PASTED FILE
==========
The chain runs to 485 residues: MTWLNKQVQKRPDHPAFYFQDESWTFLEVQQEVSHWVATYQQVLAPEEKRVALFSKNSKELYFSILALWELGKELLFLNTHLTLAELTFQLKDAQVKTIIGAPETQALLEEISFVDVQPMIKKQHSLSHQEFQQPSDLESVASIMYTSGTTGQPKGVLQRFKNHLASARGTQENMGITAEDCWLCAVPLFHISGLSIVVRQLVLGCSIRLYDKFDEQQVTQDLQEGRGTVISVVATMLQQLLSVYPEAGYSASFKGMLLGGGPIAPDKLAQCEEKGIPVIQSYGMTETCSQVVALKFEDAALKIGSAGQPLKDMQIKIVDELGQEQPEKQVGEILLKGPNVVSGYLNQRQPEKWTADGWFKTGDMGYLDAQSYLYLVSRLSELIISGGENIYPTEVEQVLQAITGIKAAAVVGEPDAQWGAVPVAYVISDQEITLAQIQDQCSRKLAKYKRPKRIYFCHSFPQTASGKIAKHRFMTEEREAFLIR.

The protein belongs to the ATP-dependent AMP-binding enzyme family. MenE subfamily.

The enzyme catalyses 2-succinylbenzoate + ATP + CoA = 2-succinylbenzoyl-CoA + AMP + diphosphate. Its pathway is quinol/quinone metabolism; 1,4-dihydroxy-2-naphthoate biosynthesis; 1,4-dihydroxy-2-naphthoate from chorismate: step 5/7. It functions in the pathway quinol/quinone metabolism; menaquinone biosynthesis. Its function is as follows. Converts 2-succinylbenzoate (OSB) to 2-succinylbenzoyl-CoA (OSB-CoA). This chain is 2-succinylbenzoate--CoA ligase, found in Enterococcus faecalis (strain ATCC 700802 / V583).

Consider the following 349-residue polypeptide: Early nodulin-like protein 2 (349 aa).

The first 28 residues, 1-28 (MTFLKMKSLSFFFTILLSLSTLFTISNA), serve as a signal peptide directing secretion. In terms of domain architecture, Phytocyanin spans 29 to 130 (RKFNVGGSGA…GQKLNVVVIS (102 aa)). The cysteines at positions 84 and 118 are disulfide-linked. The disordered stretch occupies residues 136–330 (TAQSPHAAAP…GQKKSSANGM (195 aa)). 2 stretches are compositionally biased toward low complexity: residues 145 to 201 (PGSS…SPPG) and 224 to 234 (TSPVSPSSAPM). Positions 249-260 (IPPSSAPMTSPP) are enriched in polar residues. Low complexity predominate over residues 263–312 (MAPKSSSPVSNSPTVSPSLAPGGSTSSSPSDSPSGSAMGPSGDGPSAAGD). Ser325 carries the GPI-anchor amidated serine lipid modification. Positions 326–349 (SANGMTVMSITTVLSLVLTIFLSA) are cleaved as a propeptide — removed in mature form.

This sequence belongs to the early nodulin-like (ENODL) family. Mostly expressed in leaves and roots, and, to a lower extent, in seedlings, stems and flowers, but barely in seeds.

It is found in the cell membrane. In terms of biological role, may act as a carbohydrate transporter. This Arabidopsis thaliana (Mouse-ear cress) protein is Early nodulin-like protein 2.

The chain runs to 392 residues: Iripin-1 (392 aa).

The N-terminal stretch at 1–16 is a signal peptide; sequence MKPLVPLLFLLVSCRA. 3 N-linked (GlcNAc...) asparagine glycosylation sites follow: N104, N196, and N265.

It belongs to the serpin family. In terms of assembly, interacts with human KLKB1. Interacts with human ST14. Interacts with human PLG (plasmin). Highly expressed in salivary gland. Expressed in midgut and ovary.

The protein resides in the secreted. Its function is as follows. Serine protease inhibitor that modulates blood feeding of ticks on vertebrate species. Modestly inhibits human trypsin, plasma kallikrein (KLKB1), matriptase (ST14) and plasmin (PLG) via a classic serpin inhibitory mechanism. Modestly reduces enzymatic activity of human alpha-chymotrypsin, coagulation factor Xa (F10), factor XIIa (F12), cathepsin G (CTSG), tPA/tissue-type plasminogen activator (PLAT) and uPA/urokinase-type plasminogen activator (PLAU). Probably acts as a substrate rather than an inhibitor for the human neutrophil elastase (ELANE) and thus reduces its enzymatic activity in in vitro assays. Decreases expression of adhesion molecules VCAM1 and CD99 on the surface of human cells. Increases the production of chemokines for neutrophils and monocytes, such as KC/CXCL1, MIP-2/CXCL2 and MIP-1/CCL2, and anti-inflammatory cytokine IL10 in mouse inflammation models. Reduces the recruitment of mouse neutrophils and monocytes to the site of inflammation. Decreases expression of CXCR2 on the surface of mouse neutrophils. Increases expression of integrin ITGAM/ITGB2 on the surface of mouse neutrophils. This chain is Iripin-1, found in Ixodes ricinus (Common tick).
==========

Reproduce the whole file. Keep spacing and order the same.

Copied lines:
The chain runs to 485 residues: MTWLNKQVQKRPDHPAFYFQDESWTFLEVQQEVSHWVATYQQVLAPEEKRVALFSKNSKELYFSILALWELGKELLFLNTHLTLAELTFQLKDAQVKTIIGAPETQALLEEISFVDVQPMIKKQHSLSHQEFQQPSDLESVASIMYTSGTTGQPKGVLQRFKNHLASARGTQENMGITAEDCWLCAVPLFHISGLSIVVRQLVLGCSIRLYDKFDEQQVTQDLQEGRGTVISVVATMLQQLLSVYPEAGYSASFKGMLLGGGPIAPDKLAQCEEKGIPVIQSYGMTETCSQVVALKFEDAALKIGSAGQPLKDMQIKIVDELGQEQPEKQVGEILLKGPNVVSGYLNQRQPEKWTADGWFKTGDMGYLDAQSYLYLVSRLSELIISGGENIYPTEVEQVLQAITGIKAAAVVGEPDAQWGAVPVAYVISDQEITLAQIQDQCSRKLAKYKRPKRIYFCHSFPQTASGKIAKHRFMTEEREAFLIR.

The protein belongs to the ATP-dependent AMP-binding enzyme family. MenE subfamily.

The enzyme catalyses 2-succinylbenzoate + ATP + CoA = 2-succinylbenzoyl-CoA + AMP + diphosphate. Its pathway is quinol/quinone metabolism; 1,4-dihydroxy-2-naphthoate biosynthesis; 1,4-dihydroxy-2-naphthoate from chorismate: step 5/7. It functions in the pathway quinol/quinone metabolism; menaquinone biosynthesis. Its function is as follows. Converts 2-succinylbenzoate (OSB) to 2-succinylbenzoyl-CoA (OSB-CoA). This chain is 2-succinylbenzoate--CoA ligase, found in Enterococcus faecalis (strain ATCC 700802 / V583).

Consider the following 349-residue polypeptide: Early nodulin-like protein 2 (349 aa).

The first 28 residues, 1-28 (MTFLKMKSLSFFFTILLSLSTLFTISNA), serve as a signal peptide directing secretion. In terms of domain architecture, Phytocyanin spans 29 to 130 (RKFNVGGSGA…GQKLNVVVIS (102 aa)). The cysteines at positions 84 and 118 are disulfide-linked. The disordered stretch occupies residues 136–330 (TAQSPHAAAP…GQKKSSANGM (195 aa)). 2 stretches are compositionally biased toward low complexity: residues 145 to 201 (PGSS…SPPG) and 224 to 234 (TSPVSPSSAPM). Positions 249-260 (IPPSSAPMTSPP) are enriched in polar residues. Low complexity predominate over residues 263–312 (MAPKSSSPVSNSPTVSPSLAPGGSTSSSPSDSPSGSAMGPSGDGPSAAGD). Ser325 carries the GPI-anchor amidated serine lipid modification. Positions 326–349 (SANGMTVMSITTVLSLVLTIFLSA) are cleaved as a propeptide — removed in mature form.

This sequence belongs to the early nodulin-like (ENODL) family. Mostly expressed in leaves and roots, and, to a lower extent, in seedlings, stems and flowers, but barely in seeds.

It is found in the cell membrane. In terms of biological role, may act as a carbohydrate transporter. This Arabidopsis thaliana (Mouse-ear cress) protein is Early nodulin-like protein 2.

The chain runs to 392 residues: Iripin-1 (392 aa).

The N-terminal stretch at 1–16 is a signal peptide; sequence MKPLVPLLFLLVSCRA. 3 N-linked (GlcNAc...) asparagine glycosylation sites follow: N104, N196, and N265.

It belongs to the serpin family. In terms of assembly, interacts with human KLKB1. Interacts with human ST14. Interacts with human PLG (plasmin). Highly expressed in salivary gland. Expressed in midgut and ovary.

The protein resides in the secreted. Its function is as follows. Serine protease inhibitor that modulates blood feeding of ticks on vertebrate species. Modestly inhibits human trypsin, plasma kallikrein (KLKB1), matriptase (ST14) and plasmin (PLG) via a classic serpin inhibitory mechanism. Modestly reduces enzymatic activity of human alpha-chymotrypsin, coagulation factor Xa (F10), factor XIIa (F12), cathepsin G (CTSG), tPA/tissue-type plasminogen activator (PLAT) and uPA/urokinase-type plasminogen activator (PLAU). Probably acts as a substrate rather than an inhibitor for the human neutrophil elastase (ELANE) and thus reduces its enzymatic activity in in vitro assays. Decreases expression of adhesion molecules VCAM1 and CD99 on the surface of human cells. Increases the production of chemokines for neutrophils and monocytes, such as KC/CXCL1, MIP-2/CXCL2 and MIP-1/CCL2, and anti-inflammatory cytokine IL10 in mouse inflammation models. Reduces the recruitment of mouse neutrophils and monocytes to the site of inflammation. Decreases expression of CXCR2 on the surface of mouse neutrophils. Increases expression of integrin ITGAM/ITGB2 on the surface of mouse neutrophils. This chain is Iripin-1, found in Ixodes ricinus (Common tick).